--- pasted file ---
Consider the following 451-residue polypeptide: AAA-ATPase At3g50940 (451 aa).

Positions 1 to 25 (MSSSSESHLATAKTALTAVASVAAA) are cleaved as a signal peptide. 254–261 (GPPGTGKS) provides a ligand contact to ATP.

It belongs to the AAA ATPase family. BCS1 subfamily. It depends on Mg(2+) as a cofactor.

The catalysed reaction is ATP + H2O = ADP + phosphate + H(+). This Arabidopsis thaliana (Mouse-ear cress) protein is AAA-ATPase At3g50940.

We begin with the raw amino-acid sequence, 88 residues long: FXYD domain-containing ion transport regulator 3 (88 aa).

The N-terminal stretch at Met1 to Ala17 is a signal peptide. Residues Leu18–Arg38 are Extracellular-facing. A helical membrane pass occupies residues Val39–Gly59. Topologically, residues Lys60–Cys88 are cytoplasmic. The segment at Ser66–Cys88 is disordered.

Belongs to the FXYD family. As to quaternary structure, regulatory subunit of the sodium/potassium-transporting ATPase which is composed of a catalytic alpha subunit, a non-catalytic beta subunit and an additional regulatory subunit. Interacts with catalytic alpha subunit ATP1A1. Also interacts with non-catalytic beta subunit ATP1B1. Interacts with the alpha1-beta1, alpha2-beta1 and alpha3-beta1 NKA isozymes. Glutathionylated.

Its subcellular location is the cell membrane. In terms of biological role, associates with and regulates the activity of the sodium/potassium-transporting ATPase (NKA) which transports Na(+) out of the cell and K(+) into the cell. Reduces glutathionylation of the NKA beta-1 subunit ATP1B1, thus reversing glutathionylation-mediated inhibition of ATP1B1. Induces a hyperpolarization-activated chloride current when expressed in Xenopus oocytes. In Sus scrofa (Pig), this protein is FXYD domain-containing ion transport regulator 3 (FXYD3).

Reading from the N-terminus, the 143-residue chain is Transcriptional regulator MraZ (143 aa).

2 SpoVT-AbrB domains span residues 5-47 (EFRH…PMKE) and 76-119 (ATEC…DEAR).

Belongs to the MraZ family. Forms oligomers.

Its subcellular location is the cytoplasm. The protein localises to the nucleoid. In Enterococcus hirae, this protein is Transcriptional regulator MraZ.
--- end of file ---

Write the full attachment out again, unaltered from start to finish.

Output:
Consider the following 451-residue polypeptide: AAA-ATPase At3g50940 (451 aa).

Positions 1 to 25 (MSSSSESHLATAKTALTAVASVAAA) are cleaved as a signal peptide. 254–261 (GPPGTGKS) provides a ligand contact to ATP.

It belongs to the AAA ATPase family. BCS1 subfamily. It depends on Mg(2+) as a cofactor.

The catalysed reaction is ATP + H2O = ADP + phosphate + H(+). This Arabidopsis thaliana (Mouse-ear cress) protein is AAA-ATPase At3g50940.

We begin with the raw amino-acid sequence, 88 residues long: FXYD domain-containing ion transport regulator 3 (88 aa).

The N-terminal stretch at Met1 to Ala17 is a signal peptide. Residues Leu18–Arg38 are Extracellular-facing. A helical membrane pass occupies residues Val39–Gly59. Topologically, residues Lys60–Cys88 are cytoplasmic. The segment at Ser66–Cys88 is disordered.

Belongs to the FXYD family. As to quaternary structure, regulatory subunit of the sodium/potassium-transporting ATPase which is composed of a catalytic alpha subunit, a non-catalytic beta subunit and an additional regulatory subunit. Interacts with catalytic alpha subunit ATP1A1. Also interacts with non-catalytic beta subunit ATP1B1. Interacts with the alpha1-beta1, alpha2-beta1 and alpha3-beta1 NKA isozymes. Glutathionylated.

Its subcellular location is the cell membrane. In terms of biological role, associates with and regulates the activity of the sodium/potassium-transporting ATPase (NKA) which transports Na(+) out of the cell and K(+) into the cell. Reduces glutathionylation of the NKA beta-1 subunit ATP1B1, thus reversing glutathionylation-mediated inhibition of ATP1B1. Induces a hyperpolarization-activated chloride current when expressed in Xenopus oocytes. In Sus scrofa (Pig), this protein is FXYD domain-containing ion transport regulator 3 (FXYD3).

Reading from the N-terminus, the 143-residue chain is Transcriptional regulator MraZ (143 aa).

2 SpoVT-AbrB domains span residues 5-47 (EFRH…PMKE) and 76-119 (ATEC…DEAR).

Belongs to the MraZ family. Forms oligomers.

Its subcellular location is the cytoplasm. The protein localises to the nucleoid. In Enterococcus hirae, this protein is Transcriptional regulator MraZ.